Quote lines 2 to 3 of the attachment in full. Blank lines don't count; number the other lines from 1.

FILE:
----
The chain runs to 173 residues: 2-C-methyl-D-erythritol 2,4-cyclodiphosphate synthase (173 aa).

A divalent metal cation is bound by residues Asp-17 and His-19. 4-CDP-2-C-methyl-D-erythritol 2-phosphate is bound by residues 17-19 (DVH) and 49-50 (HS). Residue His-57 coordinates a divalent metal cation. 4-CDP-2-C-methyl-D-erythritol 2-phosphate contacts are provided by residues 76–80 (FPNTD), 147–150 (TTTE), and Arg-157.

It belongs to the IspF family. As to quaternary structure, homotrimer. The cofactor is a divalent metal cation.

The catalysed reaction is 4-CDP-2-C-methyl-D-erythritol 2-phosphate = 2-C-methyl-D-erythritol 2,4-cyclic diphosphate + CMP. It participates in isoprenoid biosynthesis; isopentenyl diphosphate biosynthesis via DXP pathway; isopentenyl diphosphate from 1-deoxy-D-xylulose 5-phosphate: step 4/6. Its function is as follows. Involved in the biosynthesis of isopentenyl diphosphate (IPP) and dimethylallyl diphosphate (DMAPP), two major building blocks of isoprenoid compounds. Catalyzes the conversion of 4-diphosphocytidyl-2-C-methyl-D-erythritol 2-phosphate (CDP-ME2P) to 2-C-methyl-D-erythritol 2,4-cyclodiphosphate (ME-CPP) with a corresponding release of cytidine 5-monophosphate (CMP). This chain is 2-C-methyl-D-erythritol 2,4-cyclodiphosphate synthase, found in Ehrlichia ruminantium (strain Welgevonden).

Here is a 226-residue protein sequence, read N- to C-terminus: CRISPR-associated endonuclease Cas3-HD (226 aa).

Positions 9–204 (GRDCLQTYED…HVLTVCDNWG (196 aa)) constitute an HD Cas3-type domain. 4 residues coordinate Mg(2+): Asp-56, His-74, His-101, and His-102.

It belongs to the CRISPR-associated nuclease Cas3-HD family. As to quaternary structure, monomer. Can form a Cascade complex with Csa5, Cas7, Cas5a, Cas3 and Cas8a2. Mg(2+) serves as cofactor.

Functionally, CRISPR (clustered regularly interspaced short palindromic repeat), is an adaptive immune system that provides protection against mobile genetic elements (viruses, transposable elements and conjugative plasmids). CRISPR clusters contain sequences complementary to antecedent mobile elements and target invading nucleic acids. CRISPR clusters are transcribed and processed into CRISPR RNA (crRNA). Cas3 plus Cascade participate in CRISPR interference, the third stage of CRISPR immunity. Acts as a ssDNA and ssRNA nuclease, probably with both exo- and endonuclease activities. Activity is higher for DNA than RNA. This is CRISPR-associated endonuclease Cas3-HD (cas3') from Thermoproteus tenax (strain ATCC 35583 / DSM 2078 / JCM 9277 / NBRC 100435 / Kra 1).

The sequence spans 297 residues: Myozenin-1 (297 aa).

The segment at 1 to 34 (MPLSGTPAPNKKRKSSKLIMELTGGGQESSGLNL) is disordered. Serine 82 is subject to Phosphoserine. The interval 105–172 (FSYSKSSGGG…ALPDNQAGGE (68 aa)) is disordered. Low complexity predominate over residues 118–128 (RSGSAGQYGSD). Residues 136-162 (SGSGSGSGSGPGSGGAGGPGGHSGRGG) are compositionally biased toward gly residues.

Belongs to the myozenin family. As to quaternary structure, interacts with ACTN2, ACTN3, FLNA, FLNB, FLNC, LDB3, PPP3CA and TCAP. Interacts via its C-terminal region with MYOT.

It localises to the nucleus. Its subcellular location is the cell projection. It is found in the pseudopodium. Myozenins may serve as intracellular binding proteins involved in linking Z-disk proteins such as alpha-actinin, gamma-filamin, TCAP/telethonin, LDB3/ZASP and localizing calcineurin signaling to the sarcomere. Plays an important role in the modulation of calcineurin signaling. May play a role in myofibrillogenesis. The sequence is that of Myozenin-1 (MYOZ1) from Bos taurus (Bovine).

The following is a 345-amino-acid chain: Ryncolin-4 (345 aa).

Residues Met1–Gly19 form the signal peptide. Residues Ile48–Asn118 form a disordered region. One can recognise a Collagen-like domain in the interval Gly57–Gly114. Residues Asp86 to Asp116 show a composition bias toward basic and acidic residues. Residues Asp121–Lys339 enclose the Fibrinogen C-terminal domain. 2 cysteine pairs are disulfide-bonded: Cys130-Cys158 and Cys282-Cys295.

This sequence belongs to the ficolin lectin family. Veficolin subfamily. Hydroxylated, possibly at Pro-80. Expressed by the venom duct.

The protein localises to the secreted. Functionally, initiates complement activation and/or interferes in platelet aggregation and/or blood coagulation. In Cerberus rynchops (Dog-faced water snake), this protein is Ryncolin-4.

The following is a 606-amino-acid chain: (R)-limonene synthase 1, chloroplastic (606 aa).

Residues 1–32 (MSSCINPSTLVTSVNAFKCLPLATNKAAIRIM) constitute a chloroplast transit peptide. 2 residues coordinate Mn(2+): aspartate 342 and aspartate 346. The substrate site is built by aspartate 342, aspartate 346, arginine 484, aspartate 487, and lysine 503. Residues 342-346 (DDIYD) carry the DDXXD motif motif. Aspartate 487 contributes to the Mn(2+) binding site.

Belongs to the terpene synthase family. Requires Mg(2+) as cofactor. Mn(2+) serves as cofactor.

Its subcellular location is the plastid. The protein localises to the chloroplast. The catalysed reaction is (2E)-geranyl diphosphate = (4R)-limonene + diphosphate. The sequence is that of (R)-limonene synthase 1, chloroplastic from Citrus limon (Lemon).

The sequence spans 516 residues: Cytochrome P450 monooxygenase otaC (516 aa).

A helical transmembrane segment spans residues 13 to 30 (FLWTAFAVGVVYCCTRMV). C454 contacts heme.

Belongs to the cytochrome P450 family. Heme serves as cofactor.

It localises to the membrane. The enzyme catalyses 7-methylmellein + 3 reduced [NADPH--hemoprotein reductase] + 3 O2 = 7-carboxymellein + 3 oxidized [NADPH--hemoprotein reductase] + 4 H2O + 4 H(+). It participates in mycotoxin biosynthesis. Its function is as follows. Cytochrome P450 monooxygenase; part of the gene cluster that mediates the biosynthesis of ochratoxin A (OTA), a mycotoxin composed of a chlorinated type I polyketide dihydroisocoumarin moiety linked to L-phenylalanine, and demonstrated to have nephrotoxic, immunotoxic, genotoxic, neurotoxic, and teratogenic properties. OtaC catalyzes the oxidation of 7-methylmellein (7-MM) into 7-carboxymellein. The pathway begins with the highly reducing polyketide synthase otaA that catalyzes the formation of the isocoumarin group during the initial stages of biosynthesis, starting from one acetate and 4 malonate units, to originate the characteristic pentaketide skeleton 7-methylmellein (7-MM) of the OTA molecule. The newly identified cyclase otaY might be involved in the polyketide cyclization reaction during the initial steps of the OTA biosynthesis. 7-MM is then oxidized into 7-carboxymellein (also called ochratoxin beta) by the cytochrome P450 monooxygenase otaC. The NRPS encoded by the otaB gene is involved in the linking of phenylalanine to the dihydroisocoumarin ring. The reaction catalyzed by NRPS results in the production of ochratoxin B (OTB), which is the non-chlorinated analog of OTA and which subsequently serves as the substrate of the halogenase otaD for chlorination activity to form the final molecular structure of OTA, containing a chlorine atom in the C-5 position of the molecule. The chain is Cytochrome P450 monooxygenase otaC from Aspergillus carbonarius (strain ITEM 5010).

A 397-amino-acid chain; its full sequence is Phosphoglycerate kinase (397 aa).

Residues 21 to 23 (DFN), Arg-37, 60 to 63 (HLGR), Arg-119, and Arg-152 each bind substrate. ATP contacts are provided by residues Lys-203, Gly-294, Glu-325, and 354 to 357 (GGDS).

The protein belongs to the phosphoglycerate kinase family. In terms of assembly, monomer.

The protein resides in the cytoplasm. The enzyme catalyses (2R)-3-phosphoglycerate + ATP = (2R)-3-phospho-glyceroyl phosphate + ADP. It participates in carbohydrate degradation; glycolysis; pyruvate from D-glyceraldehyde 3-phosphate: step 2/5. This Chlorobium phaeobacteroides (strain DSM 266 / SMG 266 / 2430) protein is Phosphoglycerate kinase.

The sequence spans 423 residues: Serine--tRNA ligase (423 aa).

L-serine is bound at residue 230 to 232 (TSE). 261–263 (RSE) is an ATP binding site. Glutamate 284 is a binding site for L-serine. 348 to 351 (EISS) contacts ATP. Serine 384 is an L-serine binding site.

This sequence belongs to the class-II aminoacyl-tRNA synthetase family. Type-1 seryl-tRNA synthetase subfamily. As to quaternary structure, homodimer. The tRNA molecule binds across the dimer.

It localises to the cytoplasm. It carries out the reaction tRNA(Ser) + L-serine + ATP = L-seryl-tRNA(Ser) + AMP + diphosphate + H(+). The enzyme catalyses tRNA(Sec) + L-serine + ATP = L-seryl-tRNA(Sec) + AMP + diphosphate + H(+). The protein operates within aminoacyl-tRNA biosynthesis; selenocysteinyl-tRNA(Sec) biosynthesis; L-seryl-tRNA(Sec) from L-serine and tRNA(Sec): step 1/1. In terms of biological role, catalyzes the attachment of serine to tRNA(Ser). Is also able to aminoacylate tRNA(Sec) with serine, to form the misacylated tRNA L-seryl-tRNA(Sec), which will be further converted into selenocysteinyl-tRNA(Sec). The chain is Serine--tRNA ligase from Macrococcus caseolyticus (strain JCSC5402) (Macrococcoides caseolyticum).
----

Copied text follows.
A divalent metal cation is bound by residues Asp-17 and His-19. 4-CDP-2-C-methyl-D-erythritol 2-phosphate is bound by residues 17-19 (DVH) and 49-50 (HS). Residue His-57 coordinates a divalent metal cation. 4-CDP-2-C-methyl-D-erythritol 2-phosphate contacts are provided by residues 76–80 (FPNTD), 147–150 (TTTE), and Arg-157.

It belongs to the IspF family. As to quaternary structure, homotrimer. The cofactor is a divalent metal cation.